The mouse lag issue  for Direct3D games is a known issue and can be seen in many Direct3D renderable games such as Halflife, UT, etc. 
The lag is due to the buffering that your video card is doing. Since they have eliminated any synchronization calls in the video card instruction buffer, it keeps on taking input from the CPU until the buffer is full. So your video card at any point in time may be rendering a frame that you fed it 1-3 frames beforehand, which would explain the mouse lags when at lowered framerates. In this way the CPU (via mouse events) is lagged from what is seen on the screen. 
Okay so why dont you see this in Single Player? In single player the game speed is slowed as your FPS drops, so the events take the same number of frames and appear smooth. This is typically done on every SP console game also. This effectively means that your CPU is slowed to be in sync. with your GPU. In MP this CANNOT happen, since time is constant and global (otherwise one client would time-lag the whole server, although this happens on listen servers 😉 ).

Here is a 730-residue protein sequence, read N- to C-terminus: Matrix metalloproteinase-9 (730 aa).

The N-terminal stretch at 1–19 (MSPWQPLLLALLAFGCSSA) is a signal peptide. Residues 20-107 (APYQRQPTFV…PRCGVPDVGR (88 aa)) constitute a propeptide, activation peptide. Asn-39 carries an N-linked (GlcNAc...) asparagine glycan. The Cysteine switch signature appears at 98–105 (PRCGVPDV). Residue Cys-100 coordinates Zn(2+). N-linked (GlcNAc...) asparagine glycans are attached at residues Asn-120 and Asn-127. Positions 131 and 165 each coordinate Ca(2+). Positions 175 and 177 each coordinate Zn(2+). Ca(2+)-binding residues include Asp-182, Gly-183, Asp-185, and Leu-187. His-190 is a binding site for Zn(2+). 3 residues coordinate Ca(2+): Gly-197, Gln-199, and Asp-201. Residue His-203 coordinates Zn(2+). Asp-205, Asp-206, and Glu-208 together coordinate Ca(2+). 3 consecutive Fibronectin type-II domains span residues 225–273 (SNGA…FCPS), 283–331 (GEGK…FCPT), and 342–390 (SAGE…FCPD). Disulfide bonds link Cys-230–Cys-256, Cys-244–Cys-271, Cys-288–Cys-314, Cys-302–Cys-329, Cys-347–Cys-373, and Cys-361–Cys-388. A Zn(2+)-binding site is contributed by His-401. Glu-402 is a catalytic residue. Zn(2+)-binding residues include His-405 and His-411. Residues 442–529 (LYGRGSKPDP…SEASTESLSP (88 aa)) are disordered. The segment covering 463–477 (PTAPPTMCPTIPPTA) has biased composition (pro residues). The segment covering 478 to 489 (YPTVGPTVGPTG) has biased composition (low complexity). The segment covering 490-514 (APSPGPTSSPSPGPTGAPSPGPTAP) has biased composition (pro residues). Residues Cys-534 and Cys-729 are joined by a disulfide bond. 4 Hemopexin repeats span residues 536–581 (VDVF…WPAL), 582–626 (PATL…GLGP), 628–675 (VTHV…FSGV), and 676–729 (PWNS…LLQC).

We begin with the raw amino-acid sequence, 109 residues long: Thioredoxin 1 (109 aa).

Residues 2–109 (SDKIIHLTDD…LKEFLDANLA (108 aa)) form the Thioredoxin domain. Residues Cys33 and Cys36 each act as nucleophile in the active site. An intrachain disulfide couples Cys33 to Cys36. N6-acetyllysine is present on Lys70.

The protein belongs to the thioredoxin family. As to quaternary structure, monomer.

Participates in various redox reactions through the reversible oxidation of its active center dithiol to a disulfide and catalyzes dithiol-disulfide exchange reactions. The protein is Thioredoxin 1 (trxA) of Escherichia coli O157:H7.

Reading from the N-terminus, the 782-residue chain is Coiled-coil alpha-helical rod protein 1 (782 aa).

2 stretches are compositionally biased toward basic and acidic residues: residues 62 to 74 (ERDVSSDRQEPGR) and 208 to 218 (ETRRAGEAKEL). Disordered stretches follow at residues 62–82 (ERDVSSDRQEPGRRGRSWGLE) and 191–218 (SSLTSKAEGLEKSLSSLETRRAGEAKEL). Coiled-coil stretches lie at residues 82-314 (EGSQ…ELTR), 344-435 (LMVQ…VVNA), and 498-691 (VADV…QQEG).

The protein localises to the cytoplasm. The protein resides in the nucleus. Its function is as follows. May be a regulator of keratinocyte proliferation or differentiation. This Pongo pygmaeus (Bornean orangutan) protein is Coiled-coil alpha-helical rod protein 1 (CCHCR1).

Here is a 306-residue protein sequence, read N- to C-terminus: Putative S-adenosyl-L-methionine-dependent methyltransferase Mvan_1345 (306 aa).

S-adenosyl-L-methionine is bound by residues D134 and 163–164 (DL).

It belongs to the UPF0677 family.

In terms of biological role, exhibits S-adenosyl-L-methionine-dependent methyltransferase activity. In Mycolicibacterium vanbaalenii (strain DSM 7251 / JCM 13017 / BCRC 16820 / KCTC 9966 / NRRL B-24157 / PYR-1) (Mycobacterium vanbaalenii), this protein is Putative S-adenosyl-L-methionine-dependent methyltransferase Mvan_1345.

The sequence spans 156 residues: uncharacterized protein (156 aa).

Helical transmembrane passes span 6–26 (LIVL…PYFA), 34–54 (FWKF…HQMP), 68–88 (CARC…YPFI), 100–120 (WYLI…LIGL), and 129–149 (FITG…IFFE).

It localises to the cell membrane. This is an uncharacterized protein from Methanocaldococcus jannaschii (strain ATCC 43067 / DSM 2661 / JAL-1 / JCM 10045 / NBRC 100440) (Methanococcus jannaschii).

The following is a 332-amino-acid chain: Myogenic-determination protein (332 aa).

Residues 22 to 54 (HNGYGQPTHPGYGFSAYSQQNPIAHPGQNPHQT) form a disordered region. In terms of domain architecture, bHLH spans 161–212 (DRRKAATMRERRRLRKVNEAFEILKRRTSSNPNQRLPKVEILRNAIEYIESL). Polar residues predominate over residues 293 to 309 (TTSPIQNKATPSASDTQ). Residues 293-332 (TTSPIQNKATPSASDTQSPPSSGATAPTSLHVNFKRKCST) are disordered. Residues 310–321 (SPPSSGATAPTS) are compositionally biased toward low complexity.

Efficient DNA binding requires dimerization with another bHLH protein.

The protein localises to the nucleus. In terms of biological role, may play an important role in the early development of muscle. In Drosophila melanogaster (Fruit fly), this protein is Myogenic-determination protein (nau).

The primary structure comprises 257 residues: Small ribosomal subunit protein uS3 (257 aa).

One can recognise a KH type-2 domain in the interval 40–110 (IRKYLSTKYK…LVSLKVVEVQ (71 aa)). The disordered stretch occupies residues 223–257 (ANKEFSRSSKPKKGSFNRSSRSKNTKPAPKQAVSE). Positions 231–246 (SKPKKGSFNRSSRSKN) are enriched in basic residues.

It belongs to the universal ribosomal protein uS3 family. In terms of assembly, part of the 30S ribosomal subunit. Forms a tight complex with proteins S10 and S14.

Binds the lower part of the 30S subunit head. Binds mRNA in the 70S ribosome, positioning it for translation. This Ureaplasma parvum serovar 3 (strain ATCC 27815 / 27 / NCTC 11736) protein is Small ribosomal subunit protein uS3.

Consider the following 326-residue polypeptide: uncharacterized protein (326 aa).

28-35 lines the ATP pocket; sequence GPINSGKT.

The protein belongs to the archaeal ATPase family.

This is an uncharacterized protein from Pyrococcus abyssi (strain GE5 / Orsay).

GRAPHICS CARD DEVELOPERS
ATI acknowledge the problem and their fix for Direct3D games with mouse lag is…. to use OpenGL or software rendering 🙂..unless the developer forces GPU-CPU sync. themselves at the point of rendering rather than pre-rendering. This is effectively removing the pre-rendering buffer as we do in the fix.
http://www.ati.com/support/infobase/3308.html <- Unreal
http://www.ati.com/support/infobase/3655.html <- Halflife
(NOTE: In OpenGL you can call glFinish() to synchronise CPU and GPU after each frame. Most OpenGL games have this option)
NVIDIA offer some advice to developers on the subject in their developer FAQ.
Saying The most obvious solution would be to lock the back buffer for each frame in Direct3D, which is essentially fix presented on Pkeuro. This ensures that all pending graphics commands are completed by the GPU before the CPU moves on..
Thats why UT2003/4 had to resort having a reduce mouse lag options which is basically forces syncronisation between the CPU and the GPU, overriding the pre-rendering buffer limit.
The pkeuro fix will work for Direct3D games for this reason. You may experience a slight FPS drop, since nvidias need for a large amount of pre-rendering is based on the fact their pre-rendering code is not optimised for D3D so much. That said fps-lag is much more playable than mouse-lag.
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